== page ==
Couples who are embarking on two-year separation divorces now could find themselves having to begin the process all over again if the new legislation comes into effect before their separation period has ended.
This would mean that during the first year of implementation no mutual consent divorces could occur. The new law requires a 12-month cooling off period prior to divorce.
Contested divorces, where proceedings had been begun prior to the new legislation, would continue to go through during the first year.
The loophole emerged as confusion over what the bill would mean for couples caught between the old and new legislation was triggered by comments made yesterday by Jonathan Evans, the minister steering the Bill through the Commons.
He told Radio 4's Today programme that "in the first year after this legislation comes in nobody will be able to get divorced" leaving a question mark over what would happen to those already involved in divorce proceedings.
The Lord Chancellor's office confirmed there would be no divorces at all in the one-year period, but later stated that couples who had already filed for contested divorces prior to that date would be covered by interim arrangements.
The problem occurs in two-year separation divorces because, unlike in contested divorces, couples who wish to divorce by mutual consent or separation, actually file for divorce after the period of separation and the law cannot cover them retrospectively.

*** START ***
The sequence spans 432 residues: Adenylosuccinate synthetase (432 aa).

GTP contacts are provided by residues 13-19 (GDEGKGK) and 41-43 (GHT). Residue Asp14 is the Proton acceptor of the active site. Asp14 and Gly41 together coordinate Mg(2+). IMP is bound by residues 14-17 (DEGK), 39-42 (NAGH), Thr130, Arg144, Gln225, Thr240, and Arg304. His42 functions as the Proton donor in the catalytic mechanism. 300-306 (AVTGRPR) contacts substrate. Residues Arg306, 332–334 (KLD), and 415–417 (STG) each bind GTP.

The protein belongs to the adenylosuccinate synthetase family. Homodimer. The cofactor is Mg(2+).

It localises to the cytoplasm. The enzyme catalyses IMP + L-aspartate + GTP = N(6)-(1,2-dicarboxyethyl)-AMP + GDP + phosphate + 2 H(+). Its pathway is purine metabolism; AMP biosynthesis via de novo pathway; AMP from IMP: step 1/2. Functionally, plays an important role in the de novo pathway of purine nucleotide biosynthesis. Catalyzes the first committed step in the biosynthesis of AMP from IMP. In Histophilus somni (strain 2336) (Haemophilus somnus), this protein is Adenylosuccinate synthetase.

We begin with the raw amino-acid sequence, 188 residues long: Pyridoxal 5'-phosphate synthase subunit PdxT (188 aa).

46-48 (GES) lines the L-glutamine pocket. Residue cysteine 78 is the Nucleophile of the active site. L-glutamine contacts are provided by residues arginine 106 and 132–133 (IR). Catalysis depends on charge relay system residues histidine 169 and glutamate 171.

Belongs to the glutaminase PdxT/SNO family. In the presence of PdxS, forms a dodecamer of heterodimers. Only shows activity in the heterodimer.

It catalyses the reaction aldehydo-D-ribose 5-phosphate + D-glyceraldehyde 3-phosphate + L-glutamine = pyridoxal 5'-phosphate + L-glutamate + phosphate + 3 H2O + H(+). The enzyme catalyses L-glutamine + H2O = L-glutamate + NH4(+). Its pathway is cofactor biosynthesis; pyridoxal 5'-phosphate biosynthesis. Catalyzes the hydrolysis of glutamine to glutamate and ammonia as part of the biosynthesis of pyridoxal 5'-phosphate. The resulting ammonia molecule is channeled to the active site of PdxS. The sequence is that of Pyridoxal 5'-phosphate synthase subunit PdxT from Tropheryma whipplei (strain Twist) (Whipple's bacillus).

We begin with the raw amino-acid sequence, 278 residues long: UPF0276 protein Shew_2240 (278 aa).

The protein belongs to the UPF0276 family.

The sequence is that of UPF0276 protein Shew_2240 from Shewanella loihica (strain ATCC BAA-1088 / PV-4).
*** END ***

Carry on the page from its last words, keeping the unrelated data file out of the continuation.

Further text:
A spokesman for the Lord Chancellor's office said: "The law is unable to be retrospective and so we have been unable to make arrangements for those already undertaking divorce by consent when the law comes in. A category of people will be caught by this but the department is unable to really see a way round it."
A senior divorce lawyer said there was concern in the legal profession about the people that would fall between the old and new divorce laws. People seeking legal advice would be informed that the process could take three years, which might encourage some people into contriving grounds for divorce, such as unreasonable conduct.
Ironically, divorce on "invented" grounds is one of the issues the Lord Chancellor is trying to address.
There is also concern about the status of international cases because of the possibility that other jurisdictions will be able to process cases faster than in England. An English woman married to a French man might decide to go through a divorce in France rather than England, for example.
The Lord Chancellor expects a two-year period between the divorce bill completing its passage through the Commons and the law being implemented. If the law is passed this summer, it would come into effect from summer 1998 and the first divorces under the new law would come through in summer 1999. In the interim people will have to wait the extra year or cite grounds for divorce such as unreasonable behaviour or adultery.Reuse content